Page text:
Child of the Railroad Engineer, The (The Two Lanterns)
DESCRIPTION: "A little child on a sick-bed lay, And to death seemed very near." The child's father is a railroad engineer, and must go to work. He bids the mother show a red light if the child dies and a green if the news was good. As he drives by, she shows the green
AUTHOR: Words: Harry V. Neal / Music: Gussie L. Davis
EARLIEST DATE: 1898 (sheet music)
KEYWORDS: family children disease railroading
FOUND IN: US(So)
REFERENCES (4 citations):
Cohen-LSRail, pp. , "The Red and Green Signal Light/The Engineer's Child" (2 texts plus a copy of the sheet music cover, 1 tune)
Randolph 685, "The Two Lanterns" (1 text)
Spaeth-WeepMore, pp. 140-141, "The Child of the Railroad Engineer" (1 text, 1 tune)
Chuck Wagon Gang, "The Engineer's Child" (Vocalion 04105, 1938)
[G. B.] Grayson & [Henry] Whitter, "The Red and Green Signal Lights" (Victor V-40063, 1929); "Red or Green" (Gennett 6418/Champion 15465/Challenge 397 [as by David Foley], 1928)
Just Set a Light
NOTES: It's hard to believe that every version I've seen of this song has a happy ending; it sounds like a nineteenth century tearjerker. But I can't find evidence to prove it.
I once heard Bob Bovee and Gail Heil joke that they had two versions of this, with happy and sad endings. But they sang the happy ending.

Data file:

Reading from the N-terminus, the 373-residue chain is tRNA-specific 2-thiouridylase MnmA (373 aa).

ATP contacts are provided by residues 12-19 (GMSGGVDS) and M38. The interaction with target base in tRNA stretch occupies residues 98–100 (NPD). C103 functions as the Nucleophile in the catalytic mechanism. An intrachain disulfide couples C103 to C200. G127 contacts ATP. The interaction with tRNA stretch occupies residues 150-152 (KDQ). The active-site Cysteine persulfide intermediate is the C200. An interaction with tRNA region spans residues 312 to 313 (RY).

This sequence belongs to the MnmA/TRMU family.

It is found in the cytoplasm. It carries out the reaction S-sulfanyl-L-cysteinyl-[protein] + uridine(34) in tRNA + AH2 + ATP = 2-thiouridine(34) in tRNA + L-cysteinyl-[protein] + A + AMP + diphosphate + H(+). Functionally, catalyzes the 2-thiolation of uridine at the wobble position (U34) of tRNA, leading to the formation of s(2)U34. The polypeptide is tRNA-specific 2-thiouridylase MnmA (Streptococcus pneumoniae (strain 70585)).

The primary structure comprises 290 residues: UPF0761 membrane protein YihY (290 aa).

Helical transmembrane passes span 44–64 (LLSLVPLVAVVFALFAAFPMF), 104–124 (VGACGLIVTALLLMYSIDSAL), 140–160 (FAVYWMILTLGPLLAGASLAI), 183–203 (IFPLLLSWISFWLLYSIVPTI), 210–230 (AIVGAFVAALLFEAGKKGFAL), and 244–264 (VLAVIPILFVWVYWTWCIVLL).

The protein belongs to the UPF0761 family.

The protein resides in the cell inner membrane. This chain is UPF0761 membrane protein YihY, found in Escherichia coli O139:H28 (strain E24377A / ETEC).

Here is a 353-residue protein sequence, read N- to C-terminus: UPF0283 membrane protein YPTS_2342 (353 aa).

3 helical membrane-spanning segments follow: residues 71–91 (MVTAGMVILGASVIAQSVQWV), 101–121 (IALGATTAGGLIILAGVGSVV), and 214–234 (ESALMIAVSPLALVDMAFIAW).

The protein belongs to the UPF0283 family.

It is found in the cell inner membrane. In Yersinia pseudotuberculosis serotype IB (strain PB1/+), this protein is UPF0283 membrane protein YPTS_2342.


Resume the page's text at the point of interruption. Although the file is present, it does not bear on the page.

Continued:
Norm Cohen raises an interesting possibility in this regard: When the song was written, in 1896, a red light meant danger -- but green meant caution. Not until 1898 was the green-for-good standard first adopted. So the song suddenly became more optimistic two years after its composition. Could this explain the complex endings?
The idea is of course much older, going back at least to versions of the story of Tristan. As he lay dying, he awaited the ship that was to fetch Isuelt to his side. If she was on the ship, it was to show white sails; if she had not come, it was to show black. In the Marie de France version, she comes, but Tristan is falsely told that the ship carries black sails, and dies. - RBW
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